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Brittany goes Heywire

Brittany and other junior speedway racing drivers from Lismore Speedway.Photo courtesy of Jonathan Atkins/ABC Heywire.
Brittany and other junior speedway racing drivers from Lismore Speedway.Photo courtesy of Jonathan Atkins/ABC Heywire.

Seventeen-year-old Brittany Armstrong has been racing speedway since she was 14 and knows what it's like to mix it in a male-dominated field. And now, thanks to her talent for storytelling, she's in Canberra with other young people voicing their opinions in the adult-dominated halls of Parliament House.

Brittany, who is in Year 12 at Casino High School, wrote a story about her life as a female speedway racer for the ABC's Heywire competition, which provides a platform for regional youth to tell their stories and express their aspirations and ideas. Her story was chosen as a winner from 700 entries and she is currently attending the 2012 Heywire Regional Youth Summit with 33 other 16-22 year olds from country areas.

Speaking to The Echo from Canberra, Brittany was busy working in the transport group, looking at issues related to the licensing requirements for L and P plate drivers.

The Heywire winners have spent the last few days working on policy proposals around the issues raised in their entries, from transport and education to mental health, small town survival, agriculture and more.

"We discussed how we think there should be a nationwide law about learner and provisional licence requirements… With so many P platers in crashes, and the road toll being so high, we feel young drivers are not taught as much as they should," Brittany explained. "They need to be educated about road conditions and different situations that occur in real life.

"I'm passionate about it because I think the 120 hours (required driving practice for L platers) is ridiculous - it's not how much time we spend gaining the experience it's how we gain that experience. I believe speedway has made me a better driver because I can spot hazards and know what to do in certain road situations.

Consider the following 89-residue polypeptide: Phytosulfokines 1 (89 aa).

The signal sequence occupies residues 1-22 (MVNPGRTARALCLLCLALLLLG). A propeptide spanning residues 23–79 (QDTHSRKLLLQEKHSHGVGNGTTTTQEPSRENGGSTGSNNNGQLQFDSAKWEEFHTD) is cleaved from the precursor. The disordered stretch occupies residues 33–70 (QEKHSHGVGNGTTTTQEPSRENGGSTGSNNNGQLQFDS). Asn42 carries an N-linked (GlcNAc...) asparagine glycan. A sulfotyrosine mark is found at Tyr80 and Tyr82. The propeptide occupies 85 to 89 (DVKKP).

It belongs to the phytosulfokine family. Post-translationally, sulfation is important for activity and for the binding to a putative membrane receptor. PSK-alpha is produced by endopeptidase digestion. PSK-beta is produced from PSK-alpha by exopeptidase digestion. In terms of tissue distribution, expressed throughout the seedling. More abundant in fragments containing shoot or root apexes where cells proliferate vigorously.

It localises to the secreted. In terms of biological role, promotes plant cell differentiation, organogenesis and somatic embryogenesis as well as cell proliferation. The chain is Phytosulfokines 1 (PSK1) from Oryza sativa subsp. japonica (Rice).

"We're suggesting a trial of a defensive driver program before you get your licence and we should have programs in schools where people from places like the RTA come and talk to students."

Brittany said it was fantastic to be able to pitch ideas to politicians about what young people would like to see changed in rural Australia.

"It feels great that someone is actually listening to us," she said. "I've enjoyed hearing everyone's stories - they are all really interesting people. They have big voices and are really passionate about making a difference and I think that's really exciting."

In her competition entry Brittany spoke about her love of speedway, something she has been involved in since she was 14, following in the footsteps of her father and older brothers, who are champions on the quarter-mile dirt track of Lismore Speedway. Nerve-wracking at first, she has come to love the sport, and while she hasn't won a race, her objective is to beat the boys.

"I wrote about speedway because it's not a sport that's promoted hugely around our area and I love the family atmosphere - families watch it, families race in it, it's very bonding and so much fun. Once you start you don't want to stop," she said.

As she wrote in her winning her entry, "You might have doubts about a teenage girl driving speedway, but my dad doesn't. He is determined to make a racer out of me, and he may just get one."

To see Brittany's entry, visit abc.net.au/heywire.


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